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CARROLL v. United States of America, Movant-Appellant. (2023)

United States Court of Appeals, Second Circuit.

E. Jean CARROLL, Plaintiff-Appellee, v. Donald J. TRUMP, in his personal capacity, Defendant-Appellant, United States of America, Movant-Appellant.

Docket Nos. 20-3977-cv (L), 20-3978-cv (Con)

Decided: April 21, 2023

Before: Calabresi, Chin, and Nardini, Circuit Judges. Mark R. Freeman, Appellate Staff Civil Division, U.S. Department of Justice (Mark B. Stern and Joshua M. Salzman, Appellate Staff Civil Division, U.S. Department of Justice, on the brief), for Jennifer B. Dickey, Acting Assistant Attorney General, for Movant-Appellant United States of America. Alina Habba, Habba Madaio & Associates LLP, Bedminster, NJ (Marc Kasowitz, Christine A. Montenegro, Paul J. Burgo, Kasowitz Benson Torres LLP, New York, NY, on the brief), for Defendant-Appellant Donald J. Trump. Joshua A. Matz, Kaplan Hecker & Fink, LLP, New York, NY (Roberta A. Kaplan, Raymond P. Tolentino, Kaplan Hecker & Fink, LLP, New York, NY, Leah Litman, Ann Arbor, MI, on the brief), for Plaintiff-Appellee E. Jean Carroll. Zoe Salzman, Emery Celli Brinckerhoff Abady Ward & Maazel LLP, New York, NY, for Amici Curiae The Rape, Abuse & Incest National Network (RAINN); Time's Up Foundation; Legal Momentum, The Women's Legal Defense and Education Fund; The National Alliance to End Sexual Violence; The National Center for Victims of Crime (NCVC); The New York City Alliance Against Sexual Assault; and Safe Horizon.

As explained more fully in our prior opinion, see Carroll v. Trump, 49 F.4th 759 (2d Cir. 2022) (“Carroll I”), familiarity with which we assume, this case requires us to determine whether, under the Federal Employees Liability Reform and Tort Compensation Act of 1988 (the “Westfall Act”), 28 U.S.C. § 2679 et seq., the President of the United States is eligible for absolute immunity from personal liability for alleged tortious conduct while on the job. In 2019, when Defendant-Appellant Donald J. Trump was President of the United States, Plaintiff-Appellee E. Jean Carroll publicly accused him of sexual assault and rape, which she alleged occurred in the mid-1990s. Trump responded to Carroll's accusations with a series of public statements, which, per Carroll's complaint, not only denied her allegations but also accused her of making false statements about him and insulted her personal appearance. Carroll sued Trump in New York State Supreme Court, alleging that his public statements were defamatory under New York law.

The Attorney General of the United States, through a delegate, intervened in the suit and certified that Trump acted “within the scope of his office as President of the United States” when he made the public statements denying Carroll's allegations. App'x at 15. Pursuant to the Westfall Act, that certification meant that Carroll's claim would be “deemed an action against the United States” and that the United States would be “substituted as the party defendant.” 28 U.S.C. § 2679(d)(1). Accordingly, the government removed the case to the United States District Court for the Southern District of New York and moved to substitute the United States for Trump. The District Court (Kaplan, Judge) denied the motion to substitute, holding that the President is not an “employee of the Government” under the Westfall Act, and, in the alternative, that Trump did not act within the scope of his employment when he allegedly defamed Carroll. Carroll v. Trump, 498 F. Supp. 3d 422, 443, 457 (S.D.N.Y. 2020). The government and Trump appealed from that judgment.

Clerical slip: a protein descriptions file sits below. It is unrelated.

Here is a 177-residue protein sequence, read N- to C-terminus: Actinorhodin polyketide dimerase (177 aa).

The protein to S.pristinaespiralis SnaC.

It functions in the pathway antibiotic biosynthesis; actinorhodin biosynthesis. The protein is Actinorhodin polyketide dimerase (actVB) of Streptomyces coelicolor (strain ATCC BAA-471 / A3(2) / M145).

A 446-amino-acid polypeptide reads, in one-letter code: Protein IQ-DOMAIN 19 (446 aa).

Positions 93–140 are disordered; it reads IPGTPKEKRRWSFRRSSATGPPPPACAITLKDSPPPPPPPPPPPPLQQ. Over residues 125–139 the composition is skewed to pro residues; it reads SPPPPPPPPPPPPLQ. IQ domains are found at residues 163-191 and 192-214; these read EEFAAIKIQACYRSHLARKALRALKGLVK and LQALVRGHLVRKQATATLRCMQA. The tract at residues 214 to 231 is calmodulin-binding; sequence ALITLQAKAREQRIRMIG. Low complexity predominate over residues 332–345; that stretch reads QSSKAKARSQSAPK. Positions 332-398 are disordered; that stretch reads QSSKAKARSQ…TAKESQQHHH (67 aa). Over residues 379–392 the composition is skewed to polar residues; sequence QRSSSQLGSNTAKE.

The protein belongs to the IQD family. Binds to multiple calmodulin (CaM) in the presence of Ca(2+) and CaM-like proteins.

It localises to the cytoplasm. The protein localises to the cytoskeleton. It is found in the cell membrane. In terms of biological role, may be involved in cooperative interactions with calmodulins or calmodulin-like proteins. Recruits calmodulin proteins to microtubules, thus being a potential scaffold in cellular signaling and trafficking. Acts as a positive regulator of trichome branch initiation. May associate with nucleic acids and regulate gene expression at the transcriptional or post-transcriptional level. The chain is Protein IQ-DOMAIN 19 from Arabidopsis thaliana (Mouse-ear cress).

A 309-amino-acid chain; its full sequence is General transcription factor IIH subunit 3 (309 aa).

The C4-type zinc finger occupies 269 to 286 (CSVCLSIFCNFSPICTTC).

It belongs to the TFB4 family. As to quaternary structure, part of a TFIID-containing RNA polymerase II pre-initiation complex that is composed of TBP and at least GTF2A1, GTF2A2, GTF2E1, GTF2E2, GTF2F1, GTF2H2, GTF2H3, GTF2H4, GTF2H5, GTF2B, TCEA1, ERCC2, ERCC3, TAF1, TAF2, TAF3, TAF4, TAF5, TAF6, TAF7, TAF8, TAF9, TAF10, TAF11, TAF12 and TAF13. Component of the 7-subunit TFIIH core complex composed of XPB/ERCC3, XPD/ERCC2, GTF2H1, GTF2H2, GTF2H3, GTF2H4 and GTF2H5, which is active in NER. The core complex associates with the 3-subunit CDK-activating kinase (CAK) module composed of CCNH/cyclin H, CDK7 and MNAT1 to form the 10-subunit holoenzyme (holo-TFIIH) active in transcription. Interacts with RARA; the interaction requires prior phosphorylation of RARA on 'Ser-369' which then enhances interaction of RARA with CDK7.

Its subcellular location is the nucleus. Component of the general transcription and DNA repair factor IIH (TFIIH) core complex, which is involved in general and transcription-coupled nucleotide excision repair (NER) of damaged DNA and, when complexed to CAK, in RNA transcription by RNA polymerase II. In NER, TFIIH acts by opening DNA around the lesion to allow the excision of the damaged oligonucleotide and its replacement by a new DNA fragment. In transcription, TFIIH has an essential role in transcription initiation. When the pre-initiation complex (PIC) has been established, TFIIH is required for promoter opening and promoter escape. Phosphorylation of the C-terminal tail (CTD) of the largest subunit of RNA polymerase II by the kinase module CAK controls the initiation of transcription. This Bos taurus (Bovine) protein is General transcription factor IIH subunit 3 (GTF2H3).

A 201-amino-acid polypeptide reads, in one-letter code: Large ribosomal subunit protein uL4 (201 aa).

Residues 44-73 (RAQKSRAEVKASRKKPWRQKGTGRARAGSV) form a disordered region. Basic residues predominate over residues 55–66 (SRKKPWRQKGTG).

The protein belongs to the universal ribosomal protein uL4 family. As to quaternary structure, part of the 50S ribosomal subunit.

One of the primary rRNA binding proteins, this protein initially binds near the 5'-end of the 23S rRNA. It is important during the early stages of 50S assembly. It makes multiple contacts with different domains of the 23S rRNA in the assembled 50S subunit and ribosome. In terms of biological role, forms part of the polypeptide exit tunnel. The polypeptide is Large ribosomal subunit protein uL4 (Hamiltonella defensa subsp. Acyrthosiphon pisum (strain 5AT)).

Under the Westfall Act and the circumstances of this case, substitution by the United States is warranted and absolute immunity for the President applies only if (1) the President is an “employee of the Government” and (2) the tortious conduct alleged was within the scope of the President's employment. 28 U.S.C. § 2679(b)(1). As to the first prong, we held in our prior opinion, with one member of the panel dissenting, that the President is an employee of the government under the Westfall Act. Carroll I, 49 F.4th at 772; see id. at 789 (Chin, J., dissenting). But we expressed our uncertainty on the second prong because the law governing the scope of employment inquiry—District of Columbia respondeat superior law—seemed to oscillate between two different doctrinal frameworks: a narrow, more traditional view, requiring evidence that an intentional tort benefit, or be for the purpose of benefiting, the employer, and a broader, more modern view, which would treat any intentional tort fairly considered to be a part of the risks of an employer's activity as falling within the scope of employment. Id. at 774-75, 780.